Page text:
The study also notes that any new facility should have flexibility built into the process to allow processing of specialty varieties of soybeans with minimum downtime.

The process
Typical extraction involves multiple stages of cracking, rolling, flaking and then washing the oil-laden soybean flakes with a petroleum solvent. With each step, more oil is removed, concentrated and pumped to a distillation process. Wet flakes are then heated with steam, dried, cooled and transferred to meal sizing as requested by customers. Oil is further processed or degummed and refined. Soybean oil is a vegetable oil used as an ingredient for cooking, biodiesel production and making biodegradable plastics and adhesives.

The initial study notes that going forward, the project would need to undertake a preliminary engineering study to determine more precise estimates of the project scope and capital cost. WSMB is willing to work with groups to put a plan together. Interested investors should call Karls at 608-274-7522 or email [email protected].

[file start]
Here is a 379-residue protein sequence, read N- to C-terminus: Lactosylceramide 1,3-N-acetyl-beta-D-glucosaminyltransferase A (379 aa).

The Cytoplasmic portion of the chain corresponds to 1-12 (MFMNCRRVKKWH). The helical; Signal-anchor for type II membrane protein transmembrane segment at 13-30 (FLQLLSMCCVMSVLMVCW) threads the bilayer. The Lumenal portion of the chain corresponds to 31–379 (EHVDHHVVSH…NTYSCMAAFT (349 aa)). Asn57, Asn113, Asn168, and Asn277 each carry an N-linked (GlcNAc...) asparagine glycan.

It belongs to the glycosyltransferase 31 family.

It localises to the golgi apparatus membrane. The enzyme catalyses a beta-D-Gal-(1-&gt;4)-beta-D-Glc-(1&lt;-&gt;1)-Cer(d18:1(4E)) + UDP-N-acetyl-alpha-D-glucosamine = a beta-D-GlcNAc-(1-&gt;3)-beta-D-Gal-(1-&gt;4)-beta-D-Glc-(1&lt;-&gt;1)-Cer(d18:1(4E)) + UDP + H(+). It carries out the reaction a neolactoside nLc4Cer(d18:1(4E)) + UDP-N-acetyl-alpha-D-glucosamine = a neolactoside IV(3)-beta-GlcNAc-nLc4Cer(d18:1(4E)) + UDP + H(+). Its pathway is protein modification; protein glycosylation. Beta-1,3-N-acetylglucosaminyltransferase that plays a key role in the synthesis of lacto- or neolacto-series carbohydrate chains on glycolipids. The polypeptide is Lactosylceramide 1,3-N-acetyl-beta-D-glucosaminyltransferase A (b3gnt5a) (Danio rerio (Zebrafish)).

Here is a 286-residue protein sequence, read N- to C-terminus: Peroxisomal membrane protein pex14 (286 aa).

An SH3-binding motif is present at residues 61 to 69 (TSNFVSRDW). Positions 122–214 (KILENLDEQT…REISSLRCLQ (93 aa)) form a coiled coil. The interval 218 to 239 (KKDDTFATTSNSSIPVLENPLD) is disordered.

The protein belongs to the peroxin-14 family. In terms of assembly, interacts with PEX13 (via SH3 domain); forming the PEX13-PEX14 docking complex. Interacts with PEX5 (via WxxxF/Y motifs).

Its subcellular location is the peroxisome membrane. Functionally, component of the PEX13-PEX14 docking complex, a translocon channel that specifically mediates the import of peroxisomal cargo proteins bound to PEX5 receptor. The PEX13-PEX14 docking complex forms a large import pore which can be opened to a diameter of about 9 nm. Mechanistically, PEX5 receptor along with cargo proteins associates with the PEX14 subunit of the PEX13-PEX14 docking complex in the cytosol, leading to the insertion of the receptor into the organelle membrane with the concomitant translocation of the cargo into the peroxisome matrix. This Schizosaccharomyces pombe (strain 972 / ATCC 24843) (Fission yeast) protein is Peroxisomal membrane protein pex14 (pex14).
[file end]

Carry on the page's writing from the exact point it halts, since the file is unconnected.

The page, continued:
About the Author(s)

Fran O'Leary

Wisconsin Agriculturist Editor

Even though Fran was born and raised on a farm in Illinois, she has spent most of her life in Wisconsin. She moved to the state when she was 18 years old and later graduated from the University of Wisconsin-Whitewater with a bachelor's degree in journalism.

Fran has 25 years of experience writing, editing and taking pictures. Before becoming editor of the Wisconsin Agriculturist in 2003, she worked at Johnson Hill Press in Fort Atkinson as a writer and editor of farm business publications and at the Janesville Gazette in Janesville as farm editor and feature writer. Later, she signed on as a public relations associate at Bader Rutter in Brookfield, and served as managing editor and farm editor at The Reporter, a daily newspaper in Fond du Lac.